Bombardier's C Series Jet Earns Praise From Delta's Chiefby and
Jet is `competitive' at the right prices, Anderson says
Planemaker hasn't logged new C Series order in 16 months
Bombardier Inc. got an unexpected boost when Delta Air Lines Inc. said it is taking a “serious look” at the Canadian company’s C Series model, signaling new prospects for a jet mired in a sales drought.
“At the right price, it’s quite a competitive airplane, particularly given the engine technology,” Delta Chief Executive Officer Richard Anderson said on an earnings conference call. Bombardier brought the C Series to the airline’s Atlanta base before Christmas, Anderson said Tuesday. The airline said a C Series order isn’t imminent.
Bombardier surged 9.4 percent, the biggest intraday gain since Dec. 18, following the comments from Anderson, often an industry bellwether. The Delta CEO triggered a sell-off in planemaker stocks in the past quarter when he suggested that the market may be glutted with some wide-body aircraft models. Bombardier’s shares closed up less than 1 percent at C$1.18 in Toronto as North American stocks pared earlier gains.
The C Series is Bombardier’s largest commercial jet, with 100 to 150 seats, but has been slow to catch on with major carriers as it battled delays and market leaders Boeing Co. and Airbus Group SE. The $5.4 billion development program for the aircraft is more than two years late and at least $2 billion over budget. The Montreal-based company has been seeking government aid to right itself.
“If they got a flagship order from a company like Delta, that’s a big deal,” said Chris Higgins, an analyst at Morningstar Inc. “That’s a stamp of approval on the C Series, and they need that.”
Bombardier is moving toward full production of the marquee jet. The planemaker expects to assemble 15 to 20 C Series planes this year, then speed output to about 120 aircraft annually by decade’s end.
The jet hasn’t logged a new order since September 2014, and Bombardier recently signaled it was willing to price the C Series aggressively in an attempt to lure customers away from Boeing and Airbus, which dominate its segment. The sharpest selling point of the C Series -- its 20 percent fuel savings, thanks to a composite fuselage and cutting-edge engines -- has been dulled by the collapse in oil prices, Higgins said.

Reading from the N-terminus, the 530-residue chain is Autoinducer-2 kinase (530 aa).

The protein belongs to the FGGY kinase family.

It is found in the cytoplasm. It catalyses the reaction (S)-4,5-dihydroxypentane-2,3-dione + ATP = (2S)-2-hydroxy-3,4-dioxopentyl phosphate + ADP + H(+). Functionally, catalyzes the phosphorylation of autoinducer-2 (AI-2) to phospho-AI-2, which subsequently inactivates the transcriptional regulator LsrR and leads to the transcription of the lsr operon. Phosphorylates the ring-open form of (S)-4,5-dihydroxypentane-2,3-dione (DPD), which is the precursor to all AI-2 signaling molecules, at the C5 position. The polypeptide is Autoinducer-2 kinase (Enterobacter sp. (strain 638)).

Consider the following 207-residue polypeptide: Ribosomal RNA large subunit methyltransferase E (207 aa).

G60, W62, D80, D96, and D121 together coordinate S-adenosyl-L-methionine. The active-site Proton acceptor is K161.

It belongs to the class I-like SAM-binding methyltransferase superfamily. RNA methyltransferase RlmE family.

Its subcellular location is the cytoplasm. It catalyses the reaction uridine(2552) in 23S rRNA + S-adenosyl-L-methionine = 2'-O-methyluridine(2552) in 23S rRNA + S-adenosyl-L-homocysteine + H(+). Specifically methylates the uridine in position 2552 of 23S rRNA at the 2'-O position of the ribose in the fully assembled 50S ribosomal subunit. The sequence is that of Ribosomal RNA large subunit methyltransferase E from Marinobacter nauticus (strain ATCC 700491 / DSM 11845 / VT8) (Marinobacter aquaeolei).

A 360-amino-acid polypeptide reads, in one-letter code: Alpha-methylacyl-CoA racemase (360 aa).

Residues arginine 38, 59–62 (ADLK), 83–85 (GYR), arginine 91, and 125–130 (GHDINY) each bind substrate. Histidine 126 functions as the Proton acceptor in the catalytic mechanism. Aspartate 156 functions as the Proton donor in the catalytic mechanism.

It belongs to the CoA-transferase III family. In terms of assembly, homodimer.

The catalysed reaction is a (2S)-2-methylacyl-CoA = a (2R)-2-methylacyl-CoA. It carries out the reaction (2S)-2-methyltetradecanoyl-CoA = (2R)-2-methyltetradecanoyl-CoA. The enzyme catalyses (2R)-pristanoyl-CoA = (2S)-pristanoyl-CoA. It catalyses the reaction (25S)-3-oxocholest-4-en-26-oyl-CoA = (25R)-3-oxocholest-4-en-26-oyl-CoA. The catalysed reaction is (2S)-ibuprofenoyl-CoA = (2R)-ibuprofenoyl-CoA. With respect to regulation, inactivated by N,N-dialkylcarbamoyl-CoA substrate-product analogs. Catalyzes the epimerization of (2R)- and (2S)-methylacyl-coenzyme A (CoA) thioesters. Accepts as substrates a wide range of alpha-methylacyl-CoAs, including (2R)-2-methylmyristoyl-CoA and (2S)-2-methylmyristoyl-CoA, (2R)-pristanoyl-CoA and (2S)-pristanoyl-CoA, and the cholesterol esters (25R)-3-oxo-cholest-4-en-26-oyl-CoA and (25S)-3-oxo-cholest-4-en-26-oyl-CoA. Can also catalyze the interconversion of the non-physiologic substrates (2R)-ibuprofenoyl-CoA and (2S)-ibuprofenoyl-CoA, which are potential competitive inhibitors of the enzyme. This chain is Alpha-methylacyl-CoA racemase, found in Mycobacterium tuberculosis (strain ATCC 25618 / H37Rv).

“I’m very, very encouraged by all the feedback we’re getting every time we show the airplane, especially from some of the larger airlines that have multiple fleet types from many manufacturers,” Fred Cromer, president of Bombardier Commercial Aircraft, said in an interview. Even at $30 a barrel, fuel represents a significant cost to airlines, he said.
“If they have the opportunity to save 20 percent, that’s still going to be attractive,” Cromer said.
Delta’s CEO praised the aircraft’s geared-turbofan engines, made by United Technologies Corp.’s Pratt & Whitney division. The new engine is the industry’s biggest innovation since Boeing pioneered a carbon-composite fuselage airframe with its 787 Dreamliner jets last decade, Anderson said.
Fleet decisions by Delta are closely watched in the industry because the second-largest U.S. carrier has a reputation for spotting hidden value in aircraft. United Airlines also is studying the jet, as well as models from Boeing and Embraer SA.
Delta is considering the C Series and other narrow-body models as it replaces small 50-seat aircraft flown by its regional affiliate airlines, said Delta spokesman Trebor Banstetter.
Delta last month said it would buy 20 Embraer E190 jets, which also seat around 100 people, along with 20 of Boeing’s largest current 737 models. The carrier earlier scrapped an order from the planemakers after pilots voted down a tentative contract agreement. That planned order had been intended to encourage pilots to approve the pact.